Card of the Day - 2024-04-02

Phillips Old Masters
Godfrey Phillips [tobacco : UK - London] “Old Masters” (1939) 35/36 – P521-460 : P50-116 : P/107 [RB.13/107]

So you may be wondering why the windmill?

Well the answer is that the printers used a windmill for their trademark. It is often said that this denoted the fact that the press and printing materials had come from France, but I find that rather odd, because surely the windmill is more a Netherlands theme than a French one. Personally I think the reason is far simpler, just being a little play on words about the name of one of our men, Mr. Myllar, which would have been pronounced Miller. And I have just discovered that he did indeed use it as his personal symbol.

Now in official papers, King James IV called Messrs Chepman and Myllar "his beloved servants" and it is plain that he trusted them, because he stated that they were to "acquire and bring home a press, with all accessories, and skilled men required to use it". Not an easy task, when printing was in its infancy, and remember this was to be the first printing press in Scotland.

So how did he know these men? The answer is that he did not know Mr. Chepman too well, though he had sold textiles to the Royal Court, but Mr. Myllar had frequently supplied him books, of quality, and so he presumed, obviously rightly, that he would understand the way that such books were produced. In fact Mr. Myllar had also had books published for him, these being printed in France, by contacts, the sort of contacts who would sell him a printing press, and more importantly, who would know he knew his stuff, he would not buy something unsuitable.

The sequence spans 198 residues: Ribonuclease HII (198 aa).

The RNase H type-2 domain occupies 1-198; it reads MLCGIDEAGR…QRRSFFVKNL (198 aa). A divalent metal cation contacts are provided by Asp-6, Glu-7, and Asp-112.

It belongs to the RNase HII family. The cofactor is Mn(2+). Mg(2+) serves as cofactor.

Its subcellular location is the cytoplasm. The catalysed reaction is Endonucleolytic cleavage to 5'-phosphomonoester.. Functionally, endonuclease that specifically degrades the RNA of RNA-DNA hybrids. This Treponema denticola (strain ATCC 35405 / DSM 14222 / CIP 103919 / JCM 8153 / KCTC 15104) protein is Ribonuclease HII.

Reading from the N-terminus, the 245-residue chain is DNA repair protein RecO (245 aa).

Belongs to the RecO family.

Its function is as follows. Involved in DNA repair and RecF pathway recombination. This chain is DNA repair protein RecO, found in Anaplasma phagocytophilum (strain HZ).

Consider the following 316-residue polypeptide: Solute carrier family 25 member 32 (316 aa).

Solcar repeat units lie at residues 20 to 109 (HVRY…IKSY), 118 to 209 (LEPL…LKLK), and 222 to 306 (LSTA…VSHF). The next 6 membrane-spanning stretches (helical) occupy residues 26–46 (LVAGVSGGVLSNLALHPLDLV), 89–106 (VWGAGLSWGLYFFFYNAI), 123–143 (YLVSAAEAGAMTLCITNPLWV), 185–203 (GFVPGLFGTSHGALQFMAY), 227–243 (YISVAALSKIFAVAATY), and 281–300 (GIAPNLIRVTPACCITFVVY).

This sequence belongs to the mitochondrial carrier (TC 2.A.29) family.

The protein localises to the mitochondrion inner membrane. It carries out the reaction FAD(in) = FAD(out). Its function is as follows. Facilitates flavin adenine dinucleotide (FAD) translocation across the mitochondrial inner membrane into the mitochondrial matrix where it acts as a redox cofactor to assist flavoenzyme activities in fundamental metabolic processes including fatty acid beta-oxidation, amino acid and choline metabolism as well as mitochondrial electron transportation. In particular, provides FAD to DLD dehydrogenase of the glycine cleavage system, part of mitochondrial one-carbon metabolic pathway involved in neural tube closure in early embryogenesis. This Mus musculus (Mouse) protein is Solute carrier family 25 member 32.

Now the King stressed that he alone would set the prices of the books produced, but that there would be no competition, that Messrs Chepman and Myllar would remain the only press in Scotland, and, also, that any breaching of this would be heavily penalised. He even went so far as banning the importation of printed books from any other country 

Sadly we do not know the later story of the press, but it seems to have closed around 1510.

Now "Old Masters" was a title also used for seven sets of silks, but these are cards. They first appear in our original Godfrey Phillips reference book, RB.13, published in 1949, described as :

107. 36. Old Masters. Medium cards, size 60 x 53 m/m. Fronts printed by offset process in colour. Backs in brown, with descriptive text. Issued 1939.

In our World Tobacco Issues Indexes the set appears under section 5.C, which are "General issues 1932-39. Cards with backs bearing reference to Associated Companies." The listing is scant though, just :

OLD MASTERS. Md. Nd. (36)